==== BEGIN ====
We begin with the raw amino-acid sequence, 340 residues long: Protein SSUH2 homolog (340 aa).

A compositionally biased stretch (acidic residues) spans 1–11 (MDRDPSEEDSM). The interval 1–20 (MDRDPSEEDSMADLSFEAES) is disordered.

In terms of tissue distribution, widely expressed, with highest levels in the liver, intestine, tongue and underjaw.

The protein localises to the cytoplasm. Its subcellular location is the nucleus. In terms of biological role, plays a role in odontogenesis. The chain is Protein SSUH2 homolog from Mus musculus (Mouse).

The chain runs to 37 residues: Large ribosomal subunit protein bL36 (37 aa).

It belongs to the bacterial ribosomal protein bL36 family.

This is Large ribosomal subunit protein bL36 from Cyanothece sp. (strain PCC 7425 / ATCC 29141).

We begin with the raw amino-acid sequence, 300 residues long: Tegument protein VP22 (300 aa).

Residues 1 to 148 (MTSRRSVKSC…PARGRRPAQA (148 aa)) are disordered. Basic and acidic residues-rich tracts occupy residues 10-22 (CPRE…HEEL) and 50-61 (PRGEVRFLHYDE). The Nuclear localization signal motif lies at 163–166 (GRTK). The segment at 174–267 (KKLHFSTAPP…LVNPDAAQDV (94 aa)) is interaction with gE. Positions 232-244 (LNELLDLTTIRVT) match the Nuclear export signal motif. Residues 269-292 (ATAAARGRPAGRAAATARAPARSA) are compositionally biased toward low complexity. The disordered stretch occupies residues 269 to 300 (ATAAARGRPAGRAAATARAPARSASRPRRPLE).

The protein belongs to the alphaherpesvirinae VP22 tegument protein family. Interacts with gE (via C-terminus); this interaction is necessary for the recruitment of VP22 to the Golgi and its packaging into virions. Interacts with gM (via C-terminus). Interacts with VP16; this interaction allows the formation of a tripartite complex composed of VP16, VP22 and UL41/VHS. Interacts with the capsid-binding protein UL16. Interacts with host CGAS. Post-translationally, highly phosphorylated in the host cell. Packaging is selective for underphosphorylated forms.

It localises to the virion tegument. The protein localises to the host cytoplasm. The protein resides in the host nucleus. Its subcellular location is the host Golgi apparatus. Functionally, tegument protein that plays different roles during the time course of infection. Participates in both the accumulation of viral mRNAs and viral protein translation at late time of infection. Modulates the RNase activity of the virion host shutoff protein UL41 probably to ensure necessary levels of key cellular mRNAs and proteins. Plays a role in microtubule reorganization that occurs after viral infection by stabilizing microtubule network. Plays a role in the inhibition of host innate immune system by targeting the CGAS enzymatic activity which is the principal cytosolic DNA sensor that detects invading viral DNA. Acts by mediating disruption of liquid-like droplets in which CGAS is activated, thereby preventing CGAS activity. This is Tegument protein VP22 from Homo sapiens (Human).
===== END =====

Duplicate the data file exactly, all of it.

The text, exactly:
We begin with the raw amino-acid sequence, 340 residues long: Protein SSUH2 homolog (340 aa).

A compositionally biased stretch (acidic residues) spans 1–11 (MDRDPSEEDSM). The interval 1–20 (MDRDPSEEDSMADLSFEAES) is disordered.

In terms of tissue distribution, widely expressed, with highest levels in the liver, intestine, tongue and underjaw.

The protein localises to the cytoplasm. Its subcellular location is the nucleus. In terms of biological role, plays a role in odontogenesis. The chain is Protein SSUH2 homolog from Mus musculus (Mouse).

The chain runs to 37 residues: Large ribosomal subunit protein bL36 (37 aa).

It belongs to the bacterial ribosomal protein bL36 family.

This is Large ribosomal subunit protein bL36 from Cyanothece sp. (strain PCC 7425 / ATCC 29141).

We begin with the raw amino-acid sequence, 300 residues long: Tegument protein VP22 (300 aa).

Residues 1 to 148 (MTSRRSVKSC…PARGRRPAQA (148 aa)) are disordered. Basic and acidic residues-rich tracts occupy residues 10-22 (CPRE…HEEL) and 50-61 (PRGEVRFLHYDE). The Nuclear localization signal motif lies at 163–166 (GRTK). The segment at 174–267 (KKLHFSTAPP…LVNPDAAQDV (94 aa)) is interaction with gE. Positions 232-244 (LNELLDLTTIRVT) match the Nuclear export signal motif. Residues 269-292 (ATAAARGRPAGRAAATARAPARSA) are compositionally biased toward low complexity. The disordered stretch occupies residues 269 to 300 (ATAAARGRPAGRAAATARAPARSASRPRRPLE).

The protein belongs to the alphaherpesvirinae VP22 tegument protein family. Interacts with gE (via C-terminus); this interaction is necessary for the recruitment of VP22 to the Golgi and its packaging into virions. Interacts with gM (via C-terminus). Interacts with VP16; this interaction allows the formation of a tripartite complex composed of VP16, VP22 and UL41/VHS. Interacts with the capsid-binding protein UL16. Interacts with host CGAS. Post-translationally, highly phosphorylated in the host cell. Packaging is selective for underphosphorylated forms.

It localises to the virion tegument. The protein localises to the host cytoplasm. The protein resides in the host nucleus. Its subcellular location is the host Golgi apparatus. Functionally, tegument protein that plays different roles during the time course of infection. Participates in both the accumulation of viral mRNAs and viral protein translation at late time of infection. Modulates the RNase activity of the virion host shutoff protein UL41 probably to ensure necessary levels of key cellular mRNAs and proteins. Plays a role in microtubule reorganization that occurs after viral infection by stabilizing microtubule network. Plays a role in the inhibition of host innate immune system by targeting the CGAS enzymatic activity which is the principal cytosolic DNA sensor that detects invading viral DNA. Acts by mediating disruption of liquid-like droplets in which CGAS is activated, thereby preventing CGAS activity. This is Tegument protein VP22 from Homo sapiens (Human).